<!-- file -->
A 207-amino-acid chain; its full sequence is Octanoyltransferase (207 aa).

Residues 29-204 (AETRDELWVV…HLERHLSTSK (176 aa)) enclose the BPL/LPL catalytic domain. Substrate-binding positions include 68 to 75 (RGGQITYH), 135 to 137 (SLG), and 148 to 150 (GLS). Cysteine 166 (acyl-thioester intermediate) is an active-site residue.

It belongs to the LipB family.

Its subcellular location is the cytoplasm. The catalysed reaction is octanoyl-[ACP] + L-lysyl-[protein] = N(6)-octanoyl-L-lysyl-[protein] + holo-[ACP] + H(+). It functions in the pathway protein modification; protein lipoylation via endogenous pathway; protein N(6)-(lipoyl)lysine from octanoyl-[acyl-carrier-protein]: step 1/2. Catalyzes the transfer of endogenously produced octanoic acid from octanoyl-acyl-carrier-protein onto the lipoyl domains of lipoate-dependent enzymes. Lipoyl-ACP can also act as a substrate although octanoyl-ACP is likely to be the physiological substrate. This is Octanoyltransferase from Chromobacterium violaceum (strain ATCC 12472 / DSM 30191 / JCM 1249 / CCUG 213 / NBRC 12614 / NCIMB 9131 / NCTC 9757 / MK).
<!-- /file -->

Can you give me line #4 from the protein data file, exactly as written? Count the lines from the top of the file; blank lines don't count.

Its subcellular location is the cytoplasm. The catalysed reaction is octanoyl-[ACP] + L-lysyl-[protein] = N(6)-octanoyl-L-lysyl-[protein] + holo-[ACP] + H(+). It functions in the pathway protein modification; protein lipoylation via endogenous pathway; protein N(6)-(lipoyl)lysine from octanoyl-[acyl-carrier-protein]: step 1/2. Catalyzes the transfer of endogenously produced octanoic acid from octanoyl-acyl-carrier-protein onto the lipoyl domains of lipoate-dependent enzymes. Lipoyl-ACP can also act as a substrate although octanoyl-ACP is likely to be the physiological substrate. This is Octanoyltransferase from Chromobacterium violaceum (strain ATCC 12472 / DSM 30191 / JCM 1249 / CCUG 213 / NBRC 12614 / NCIMB 9131 / NCTC 9757 / MK).